Common ball flower – planting, care and tips

Common ball flower (Globularia punctata)
Common ball flower (Globularia punctata)

The common ball flower is a lovely little wild perennial and completely uncomplicated. This is how to properly plant and maintain Globularia punctata.

Profile of common ball flower:

Scientific name: Globularia punctata, syn. Globularia bisnagarica

Plant family: plantain family (Plantaginaceae)

Other names: –

Sowing time: October to early spring

Planting time: potted plants from spring to autumn

Flowering period: May to June

Location: sunny

Soil quality: stony to sandy, calcipholous, moderately nutritious,

These information are for temperate climate!

Use in: flower beds, group planting, planters, dry stone walls, borders, flower garden, natural garden, rock garden, potted garden

Winter hardiness: hardy, USDA Plant Hardiness Zones: 5 (-29 °C / -15 °F)

Bee and insect friendly: Yes

Plant characteristics and classification of common ball flower

Plant order, origin and occurrence of common ball flower

The common ball flowerer (Globularia punctata) is one of the small treasures, which enriches the garden if it is staged in appropriate places. In nature, the wild perennial occurs on dry and calcareous grassland. It inhabits dry slopes and rocky corridors. The home of the member the plantain family (Plantaginaceae) is in Central and Western Europe, and extends from northern France and Belgium to the south to the Czech Republic. It grows in Spain, Italy, Greece and all the way to southern Russia.

Characteristics of common ball flower


From the trailing leaf rosettes rise flower heads up to 30 centimeters (12 in) high. Over the years, the initially fine plantlets develop into small but handsome clumps up to 25 centimeters (10 in) wide. In nature, usually grow several plants in one space. And the common ball flower also works best in the garden if you put three to ten plants together in a cluster. If you want to use the common ball flower as a small-scale ground cover, you calculate 16 pieces per square meter (10 sq ft.).


The lower leaves are rounded to elliptical and stand together in a pretty rosette. The inflorescence is surrounded by lanceolate oblong stem leaves. The dark green foliage of Globularia punctata not only shines lush, but is also evergreen, which you can appreciate in the winter half-year.


The spherical flowers gave the common ball flower its name. They appear numerous from May to June. The fluffy shape of the violet-blue flower heads immediately catch the eye of the small plant.


After fading, decorative, spherical seed heads form.

Common ball flower – cultivation and care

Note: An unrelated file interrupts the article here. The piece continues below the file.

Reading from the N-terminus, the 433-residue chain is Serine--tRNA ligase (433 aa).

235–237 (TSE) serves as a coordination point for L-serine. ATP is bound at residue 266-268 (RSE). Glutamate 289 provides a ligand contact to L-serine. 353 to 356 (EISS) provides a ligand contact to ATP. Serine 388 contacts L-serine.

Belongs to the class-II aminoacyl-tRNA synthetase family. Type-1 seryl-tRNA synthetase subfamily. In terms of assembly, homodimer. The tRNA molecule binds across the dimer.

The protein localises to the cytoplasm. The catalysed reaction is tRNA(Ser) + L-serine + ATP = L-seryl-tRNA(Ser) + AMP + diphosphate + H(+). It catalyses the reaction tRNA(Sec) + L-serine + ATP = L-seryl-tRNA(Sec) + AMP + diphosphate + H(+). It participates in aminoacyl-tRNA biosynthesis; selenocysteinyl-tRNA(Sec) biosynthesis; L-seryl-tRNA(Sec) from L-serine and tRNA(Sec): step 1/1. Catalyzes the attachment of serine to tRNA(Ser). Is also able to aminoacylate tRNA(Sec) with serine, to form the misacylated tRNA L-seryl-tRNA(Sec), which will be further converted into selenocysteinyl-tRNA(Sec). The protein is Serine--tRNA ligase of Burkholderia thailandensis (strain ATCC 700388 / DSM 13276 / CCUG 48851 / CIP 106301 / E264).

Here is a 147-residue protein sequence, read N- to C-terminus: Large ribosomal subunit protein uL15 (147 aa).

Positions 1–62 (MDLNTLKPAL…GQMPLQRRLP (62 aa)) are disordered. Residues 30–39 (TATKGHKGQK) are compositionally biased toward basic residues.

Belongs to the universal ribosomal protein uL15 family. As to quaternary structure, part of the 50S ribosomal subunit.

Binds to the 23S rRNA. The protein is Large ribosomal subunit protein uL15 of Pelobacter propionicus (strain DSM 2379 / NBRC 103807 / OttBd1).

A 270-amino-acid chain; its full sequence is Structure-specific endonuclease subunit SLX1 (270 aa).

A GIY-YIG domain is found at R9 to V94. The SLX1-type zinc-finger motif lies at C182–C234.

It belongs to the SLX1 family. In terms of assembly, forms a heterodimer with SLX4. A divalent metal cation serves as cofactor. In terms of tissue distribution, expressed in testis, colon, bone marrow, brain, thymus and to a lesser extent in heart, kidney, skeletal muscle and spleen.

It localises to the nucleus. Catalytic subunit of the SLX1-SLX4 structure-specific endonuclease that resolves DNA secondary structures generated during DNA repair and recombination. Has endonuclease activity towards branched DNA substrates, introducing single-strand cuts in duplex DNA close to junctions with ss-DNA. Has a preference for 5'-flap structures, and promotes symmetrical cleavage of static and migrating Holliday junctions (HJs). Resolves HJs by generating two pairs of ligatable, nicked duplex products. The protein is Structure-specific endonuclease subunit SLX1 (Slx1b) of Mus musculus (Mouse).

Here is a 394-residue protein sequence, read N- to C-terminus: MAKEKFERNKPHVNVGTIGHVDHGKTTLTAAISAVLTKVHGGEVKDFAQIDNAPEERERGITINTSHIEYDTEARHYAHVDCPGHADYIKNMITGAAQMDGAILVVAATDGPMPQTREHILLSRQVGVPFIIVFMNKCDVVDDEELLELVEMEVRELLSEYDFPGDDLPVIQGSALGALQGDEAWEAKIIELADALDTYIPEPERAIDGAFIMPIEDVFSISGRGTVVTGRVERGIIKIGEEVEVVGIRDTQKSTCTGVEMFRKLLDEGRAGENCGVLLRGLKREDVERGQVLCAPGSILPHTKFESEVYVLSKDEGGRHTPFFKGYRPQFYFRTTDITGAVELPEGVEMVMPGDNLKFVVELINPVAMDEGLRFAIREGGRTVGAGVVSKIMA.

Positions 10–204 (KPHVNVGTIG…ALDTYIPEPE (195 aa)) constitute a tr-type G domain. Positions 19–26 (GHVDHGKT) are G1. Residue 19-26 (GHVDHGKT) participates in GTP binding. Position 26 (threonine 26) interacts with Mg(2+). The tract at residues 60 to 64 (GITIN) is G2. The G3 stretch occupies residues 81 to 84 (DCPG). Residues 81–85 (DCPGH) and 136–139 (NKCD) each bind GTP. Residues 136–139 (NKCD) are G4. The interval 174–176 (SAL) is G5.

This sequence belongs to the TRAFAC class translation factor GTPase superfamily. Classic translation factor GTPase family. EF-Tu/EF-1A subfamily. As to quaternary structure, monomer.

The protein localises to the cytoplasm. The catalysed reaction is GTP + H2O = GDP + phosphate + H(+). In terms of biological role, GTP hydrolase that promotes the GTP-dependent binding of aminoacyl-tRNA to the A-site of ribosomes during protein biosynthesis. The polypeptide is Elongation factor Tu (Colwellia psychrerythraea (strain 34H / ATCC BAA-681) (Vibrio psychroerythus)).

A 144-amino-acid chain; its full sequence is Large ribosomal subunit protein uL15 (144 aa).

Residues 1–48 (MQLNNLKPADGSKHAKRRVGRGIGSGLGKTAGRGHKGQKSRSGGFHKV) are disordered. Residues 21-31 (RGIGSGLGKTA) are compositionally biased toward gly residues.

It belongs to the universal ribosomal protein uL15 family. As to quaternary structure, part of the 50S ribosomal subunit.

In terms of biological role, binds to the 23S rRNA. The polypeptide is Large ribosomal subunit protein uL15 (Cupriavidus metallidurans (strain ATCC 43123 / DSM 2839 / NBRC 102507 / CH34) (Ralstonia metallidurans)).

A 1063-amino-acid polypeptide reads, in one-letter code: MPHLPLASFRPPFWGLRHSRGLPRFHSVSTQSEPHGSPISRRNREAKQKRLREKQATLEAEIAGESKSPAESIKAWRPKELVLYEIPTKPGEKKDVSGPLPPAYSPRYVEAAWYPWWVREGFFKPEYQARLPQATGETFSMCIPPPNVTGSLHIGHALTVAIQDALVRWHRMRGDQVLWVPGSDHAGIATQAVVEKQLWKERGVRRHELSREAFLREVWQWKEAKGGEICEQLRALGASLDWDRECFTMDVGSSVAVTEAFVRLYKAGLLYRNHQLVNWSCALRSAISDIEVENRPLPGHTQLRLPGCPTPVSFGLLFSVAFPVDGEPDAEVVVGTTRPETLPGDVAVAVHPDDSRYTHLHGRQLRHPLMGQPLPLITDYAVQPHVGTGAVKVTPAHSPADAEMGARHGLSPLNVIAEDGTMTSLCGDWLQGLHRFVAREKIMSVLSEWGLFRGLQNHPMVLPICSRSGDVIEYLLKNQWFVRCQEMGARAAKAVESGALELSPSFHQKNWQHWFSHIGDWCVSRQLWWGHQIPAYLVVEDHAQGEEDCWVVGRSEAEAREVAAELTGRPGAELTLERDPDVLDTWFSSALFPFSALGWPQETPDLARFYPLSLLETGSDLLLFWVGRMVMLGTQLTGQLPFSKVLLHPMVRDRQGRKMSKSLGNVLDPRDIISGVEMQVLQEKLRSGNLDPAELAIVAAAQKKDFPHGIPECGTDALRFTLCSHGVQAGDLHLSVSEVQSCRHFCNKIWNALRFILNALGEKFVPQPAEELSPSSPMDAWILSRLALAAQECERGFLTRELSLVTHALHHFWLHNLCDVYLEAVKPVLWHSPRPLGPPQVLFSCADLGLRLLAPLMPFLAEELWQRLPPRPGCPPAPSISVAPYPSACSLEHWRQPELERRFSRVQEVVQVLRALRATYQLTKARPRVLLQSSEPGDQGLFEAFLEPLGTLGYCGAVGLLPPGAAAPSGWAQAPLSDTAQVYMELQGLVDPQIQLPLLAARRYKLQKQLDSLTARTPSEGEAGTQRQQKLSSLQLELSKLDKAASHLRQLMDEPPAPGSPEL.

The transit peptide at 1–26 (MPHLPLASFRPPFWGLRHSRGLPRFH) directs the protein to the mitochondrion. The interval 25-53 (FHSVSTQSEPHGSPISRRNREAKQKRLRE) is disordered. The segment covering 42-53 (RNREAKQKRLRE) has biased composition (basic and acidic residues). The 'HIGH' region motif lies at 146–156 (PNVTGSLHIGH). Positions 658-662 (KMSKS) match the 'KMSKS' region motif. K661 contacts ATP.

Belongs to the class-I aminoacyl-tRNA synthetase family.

The common ball flower loves a sunny and warm place in the garden.


Their natural location on grassy and stony, often calcareous sites indicates that the basically undemanding wild perennial also thrives best in a permeable, rather poor soil. Mix in a little lime chippings to thin heavy garden soils.


If you have bought potted plants, you can plant the robust wild perennial throughout the season. Plant Globularia punctata as deep as it was in the pot. The common ball flower is also ideal as a plant for joints, for example on the edge of a path. The space between slabs is ideal because paving stones are laid in a sand bed. The small plants are satisfied with 3 to 5 centimeters (1.2 to 2 in) space between the slabs. Excavate the space with a crack weeder. Then carefully insert the roots and fill the spaces with sandy loam.


The common ball flower is absolutely easy to care for. In contrast to related species such as the heart-leaved globe daisy (Globularia cordifolia) or creeping globe daisy (Globularia repens) it does not form runners and therefore does not need to be divided. Just make sure that the small perennial is not overgrown by strong neighbors.


If you leave the seed heads, the wild species seed itself. To do this, you should always leave a few open gaps in the planting in the immediate vicinity. If you want to propagate the common ball flower, cultivate the seeds in pots or bowls. Since the seeds need a cold impact of 0 to 4 °C / 32 to 39 °F over several weeks to germinate, it is best to sow from October to early spring and place the seed trays outside in a sheltered spot. The fine seed is only pressed on. Also pay attention to an even moisture. From April onwards, the seeds will sprout. Prick out the seedlings at a distance of 5 centimeters (2 in). From mid-May to mid-July you can plant them in their final place.

Diseases and pests

Common ball flowers are free from plant diseases and pests. Even snails leave the robust wild perennial alone.


It is hardy down to -29 °C / -15 °F.

Use in the garden

With its pretty flower balls and low growth, the common ball flower is ideal for rock gardens and lower open space plantings. Nature provides the best role models: for example, you can place the globularia on an exposed spot on a sunny hill, where it gives a scene of flowery mountain mats in combination with sunroses (Helianthemum), earleaf bellflower (Campanula cochleariifolia) and other alpine plants. The combination with pasqueflowers (Pulsatilla vulgaris) and Carthusian pinks (Dianthus carthusianorum) is reminiscent of dry grassland. Always place the half-height wild perennials behind the loosely clumping common ball flowers. Because Globularia punctata is best at the edges. This can be the border of a terrace bed, where the flower looks neat all year round thanks to its evergreen leaves, or around slabs. Globularia growing on the crown of a wall is visible from afar. In trays it finds the attention that such a lovely wildflower deserves.


There is a rarely offered white flowering variety: Globularia punctata ‘Alba’.

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